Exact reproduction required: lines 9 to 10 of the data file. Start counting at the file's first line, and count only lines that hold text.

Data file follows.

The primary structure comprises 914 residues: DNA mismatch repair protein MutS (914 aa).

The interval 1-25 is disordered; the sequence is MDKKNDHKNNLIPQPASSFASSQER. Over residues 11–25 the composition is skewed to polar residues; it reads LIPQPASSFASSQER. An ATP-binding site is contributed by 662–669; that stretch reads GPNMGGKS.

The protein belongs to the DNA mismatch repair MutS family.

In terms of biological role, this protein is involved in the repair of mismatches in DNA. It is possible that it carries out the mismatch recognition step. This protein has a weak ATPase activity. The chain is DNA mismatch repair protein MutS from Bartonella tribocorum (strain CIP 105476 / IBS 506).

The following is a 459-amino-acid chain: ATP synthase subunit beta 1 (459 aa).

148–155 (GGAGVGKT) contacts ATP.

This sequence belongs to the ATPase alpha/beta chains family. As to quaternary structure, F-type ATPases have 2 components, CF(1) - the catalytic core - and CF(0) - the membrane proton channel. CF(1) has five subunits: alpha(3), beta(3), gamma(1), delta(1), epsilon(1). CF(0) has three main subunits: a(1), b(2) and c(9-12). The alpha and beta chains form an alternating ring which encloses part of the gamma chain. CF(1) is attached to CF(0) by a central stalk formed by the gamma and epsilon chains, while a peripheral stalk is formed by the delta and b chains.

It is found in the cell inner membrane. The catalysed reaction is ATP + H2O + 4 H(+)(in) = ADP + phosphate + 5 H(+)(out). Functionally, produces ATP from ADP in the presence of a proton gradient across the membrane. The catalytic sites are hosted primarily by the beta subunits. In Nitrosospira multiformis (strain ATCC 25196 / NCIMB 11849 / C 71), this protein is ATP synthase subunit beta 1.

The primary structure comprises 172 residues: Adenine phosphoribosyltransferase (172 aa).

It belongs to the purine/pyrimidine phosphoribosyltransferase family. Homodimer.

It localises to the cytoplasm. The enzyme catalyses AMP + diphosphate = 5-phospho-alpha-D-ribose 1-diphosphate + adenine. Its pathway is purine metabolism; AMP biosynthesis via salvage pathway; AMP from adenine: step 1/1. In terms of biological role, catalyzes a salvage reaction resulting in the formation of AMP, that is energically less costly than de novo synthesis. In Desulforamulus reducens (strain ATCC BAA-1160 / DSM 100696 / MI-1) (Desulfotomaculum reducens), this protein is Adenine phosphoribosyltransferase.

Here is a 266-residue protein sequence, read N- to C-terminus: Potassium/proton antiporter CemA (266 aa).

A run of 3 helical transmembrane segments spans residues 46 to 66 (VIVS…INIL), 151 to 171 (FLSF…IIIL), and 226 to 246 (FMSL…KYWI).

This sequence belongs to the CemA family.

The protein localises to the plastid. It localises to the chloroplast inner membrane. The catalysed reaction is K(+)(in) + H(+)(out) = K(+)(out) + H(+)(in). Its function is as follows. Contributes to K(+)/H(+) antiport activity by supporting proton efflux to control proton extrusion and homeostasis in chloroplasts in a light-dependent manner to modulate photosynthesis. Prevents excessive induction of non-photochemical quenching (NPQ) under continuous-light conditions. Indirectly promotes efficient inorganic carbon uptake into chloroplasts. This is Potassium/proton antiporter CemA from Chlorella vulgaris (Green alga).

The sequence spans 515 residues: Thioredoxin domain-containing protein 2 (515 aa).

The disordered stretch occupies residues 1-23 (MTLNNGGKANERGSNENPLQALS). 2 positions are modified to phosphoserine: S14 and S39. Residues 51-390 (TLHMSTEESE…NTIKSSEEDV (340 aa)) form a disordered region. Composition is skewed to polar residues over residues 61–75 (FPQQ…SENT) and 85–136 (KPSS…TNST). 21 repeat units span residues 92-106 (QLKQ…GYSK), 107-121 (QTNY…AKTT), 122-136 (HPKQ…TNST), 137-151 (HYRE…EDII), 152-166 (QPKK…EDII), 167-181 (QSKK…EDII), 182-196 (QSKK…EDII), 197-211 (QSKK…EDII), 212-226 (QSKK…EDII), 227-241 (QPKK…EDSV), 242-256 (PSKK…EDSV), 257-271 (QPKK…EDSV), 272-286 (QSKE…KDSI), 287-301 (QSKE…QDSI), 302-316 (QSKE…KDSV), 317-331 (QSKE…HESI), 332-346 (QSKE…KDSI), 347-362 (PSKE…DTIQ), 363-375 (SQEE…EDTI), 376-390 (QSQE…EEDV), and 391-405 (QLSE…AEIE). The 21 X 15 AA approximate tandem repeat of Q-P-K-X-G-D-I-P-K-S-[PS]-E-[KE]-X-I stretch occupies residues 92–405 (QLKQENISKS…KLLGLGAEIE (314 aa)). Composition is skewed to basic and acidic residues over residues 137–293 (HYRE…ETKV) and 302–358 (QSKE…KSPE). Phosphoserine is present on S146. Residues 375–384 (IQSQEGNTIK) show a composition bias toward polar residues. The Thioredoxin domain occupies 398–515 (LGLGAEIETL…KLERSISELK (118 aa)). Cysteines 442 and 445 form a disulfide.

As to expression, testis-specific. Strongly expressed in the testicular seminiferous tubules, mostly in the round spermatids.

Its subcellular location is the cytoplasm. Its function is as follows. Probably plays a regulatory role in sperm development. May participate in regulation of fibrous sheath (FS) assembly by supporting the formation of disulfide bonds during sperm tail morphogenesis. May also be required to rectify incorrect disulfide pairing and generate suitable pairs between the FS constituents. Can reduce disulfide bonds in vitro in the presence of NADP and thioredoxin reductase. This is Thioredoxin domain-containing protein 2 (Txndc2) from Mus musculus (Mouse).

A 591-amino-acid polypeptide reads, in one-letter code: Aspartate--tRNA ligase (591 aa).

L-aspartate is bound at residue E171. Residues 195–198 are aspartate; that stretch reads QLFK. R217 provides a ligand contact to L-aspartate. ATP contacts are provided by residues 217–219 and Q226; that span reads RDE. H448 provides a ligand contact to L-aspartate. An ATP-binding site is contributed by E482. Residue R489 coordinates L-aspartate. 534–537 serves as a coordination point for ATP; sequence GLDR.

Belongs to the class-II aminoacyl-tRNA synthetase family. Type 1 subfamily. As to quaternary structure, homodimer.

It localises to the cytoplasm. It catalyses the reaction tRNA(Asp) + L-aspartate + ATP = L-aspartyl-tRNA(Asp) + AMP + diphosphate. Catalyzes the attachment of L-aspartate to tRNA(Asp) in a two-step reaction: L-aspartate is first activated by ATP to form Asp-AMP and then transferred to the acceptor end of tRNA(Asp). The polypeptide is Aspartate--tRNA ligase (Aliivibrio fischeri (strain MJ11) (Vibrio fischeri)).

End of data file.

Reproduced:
The primary structure comprises 172 residues: Adenine phosphoribosyltransferase (172 aa).

It belongs to the purine/pyrimidine phosphoribosyltransferase family. Homodimer.